Michael Douglas enters the Virtual Reality system of his company to crack a conspiracy agaibnst him in the 1994 movie
VR the world! Virtual Reality is a technology whose time has come

Virtual  Reality has  moved beyond   buzzword  to offer  the rest of us,  an  addictive, immersive new  environment  for work and play. Welcome to  Maya Bazaar!
Bangalore, April 24 2016
There was a time  when people didn't mind  the stares of passers by , as they stuck huge brick-sized contraptions  -- early  mobile phones-- to their faces  and shouted into them. A decade later  they  didn't mind   to be taken for  loonies,  as they  spoke in public,  seemingly to themselves, using earpieces with their handsets.  This year,  get set for another bunch of goofies  who will soon appear in public,  their heads encased in all-encompassing goggles.  Spare your scorn:  they're busy in a virtual  duniya of their own , touching  the future -- virtually. 
Virtual  Reality (VR) headsets   are now widely available -- and while the big global offerings  this year,   may come with an asking price of  Rs 50,000 to  Rs 1 lakh,  jugaad is at work here too -- and Indian innovators  have already launched  VR gear that costs  than Rs 2000, or is even given away free with some smart phone brands.  What's more,  young Indian developers  have created an ecosystem of  3-D VR content, without  which,  the most fancy headsets are so much headache rather than a heady experience.
Yet VR as we know it today is in fact the Second Coming  of the technology and  like so many of today's personal technologies like smart watches  and gesture controls,    drew inspiration from science fiction.  The termVR  first popped up in  'The Judas Mandala', a 1982 novel by Australian Damien Broderick. Ten years later  immersive and   computer simulated  3-D environments  were created  at enormous expense, using special studios,  head-mounted  LCD displays,  special  haptic ( that is, touchy-feely) gloves fed by powerful desktop computers. 
Remember  Michael Douglas as the embattled techie in the film version of Michael Crichton's thriller "Disclosure"  entering the VR system of his company to access  the records spiked  by  his vengeful female boss ( Demi Moore)?  That was 1994, and one of the first visualizations  of VR that the lay public got to see
That same year, the late Dr N. Seshagiri, then Director -General, National Informatics Centre,  had set up one of the world's first VR Labs in Delhi --  VELNIC or the Virtual Environment Lab of NIC.  He made a dramatic entrance  in Hyderabad,   a few weeks later, at  the Indian Computer Congress,  wearing a VR head set  as he delivered his keynote address, illustrating how all government records could be virtualized and stored for posterity the VR way. Fiction had morphed into fact.
The 1990s brand of VR was too elitist  and too costly ( the  Indian VELNIC system, one of the cheapest in the world,  cost  the equivalent  of $ 80,000), to make much of an impact except as a tool for the military to mimic war games. It shrivelled and died --- only to  see nirvana   two decades later,   around 2014.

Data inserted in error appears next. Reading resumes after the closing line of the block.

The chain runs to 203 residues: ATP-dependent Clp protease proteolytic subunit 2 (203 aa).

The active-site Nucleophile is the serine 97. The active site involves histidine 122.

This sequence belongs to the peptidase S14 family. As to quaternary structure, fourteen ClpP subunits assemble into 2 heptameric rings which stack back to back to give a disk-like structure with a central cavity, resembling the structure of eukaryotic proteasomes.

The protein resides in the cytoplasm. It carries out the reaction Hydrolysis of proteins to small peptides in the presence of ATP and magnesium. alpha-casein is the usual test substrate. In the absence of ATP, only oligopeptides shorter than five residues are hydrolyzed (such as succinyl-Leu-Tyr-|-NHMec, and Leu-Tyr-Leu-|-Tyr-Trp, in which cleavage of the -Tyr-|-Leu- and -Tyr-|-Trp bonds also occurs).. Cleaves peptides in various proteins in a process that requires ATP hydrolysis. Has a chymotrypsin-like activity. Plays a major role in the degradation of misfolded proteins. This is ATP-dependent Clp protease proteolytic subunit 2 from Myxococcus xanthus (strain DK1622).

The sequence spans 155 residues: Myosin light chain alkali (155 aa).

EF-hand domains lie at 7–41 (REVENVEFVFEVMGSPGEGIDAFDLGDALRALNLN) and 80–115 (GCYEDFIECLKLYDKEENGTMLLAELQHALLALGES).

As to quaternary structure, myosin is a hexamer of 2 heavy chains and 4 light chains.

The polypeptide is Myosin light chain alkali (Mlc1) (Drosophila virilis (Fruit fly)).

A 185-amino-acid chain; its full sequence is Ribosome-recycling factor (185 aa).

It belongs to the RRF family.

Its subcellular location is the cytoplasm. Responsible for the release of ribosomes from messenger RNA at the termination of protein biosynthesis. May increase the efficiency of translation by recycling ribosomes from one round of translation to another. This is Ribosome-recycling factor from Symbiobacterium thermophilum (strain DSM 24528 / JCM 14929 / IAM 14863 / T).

Meanwhile the geeks  had learnt their lesson:  technology had to touch people if it was to be meaningful or  commercially viable. VR Mark II is doing just that.
In March 2014,  Facebook spent $ 2 billion to  acquire a US  company, Oculus VR, that  was making the  modern virtual reality headset. Their product, Oculus Rift was finally launched in a few select markets earlier this year,  but its India availability has not been announced. The Rift is a  $ 599 (Rs 40,000) headset which was widely praised  as the most immersive product in this niche -- till a few weeks ago, the Taiwan-based  HTC upstaged it with its  own offering , Vive, at $ 799 (Rs 56000). While Rift -- thanks to its Microsoft connection  --uses the XBox game pad as its controller, Vive comes with dedicated motion controllers and  a set of base stations. (Read our preview of HTC Vive here)
For Indian innovation in VR, see our special feature

Both these contenders at the pricey end of VR need a dedicated, graphics-enabled  PC to work. Add that cost and they are  well above Rs 1 lakh.   Sony has announced  its own VR headset  which will work with the PlayStation 4 console   but the product is not expected  till October.
The need to tether  the VR system to a computer may yet  become a roadblock  for such systems -- unless they can come up with an experience that is literally out of this world.   Meanwhile,  a disruptor  has appeared on the scene -- VR headsets that are stripped  down in their abilities and harness the computing power of a smart phone rather than a PC.  Samsung's Gear VR is a leader in this new, emerging segment  but its use is limited to a small range of Samsung phones. ( read our review here )
With neither Oculus Rift nor HTC hive available here,  the phone-based  VR segment is  exploiting its window of opportunity.  Last year,  Google launched a very basic do-it-yourself  headset called Cardboard -- which was just that, a  brown box with a couple of lenses stuck in and with rubber bands to  hold the phone. You can buy a kit online for about Rs 500.  Companies  like OnePlus  and last week Tata Motors, have given away such kits for free,  in millions to promote their products with a compatible 3-D VR app.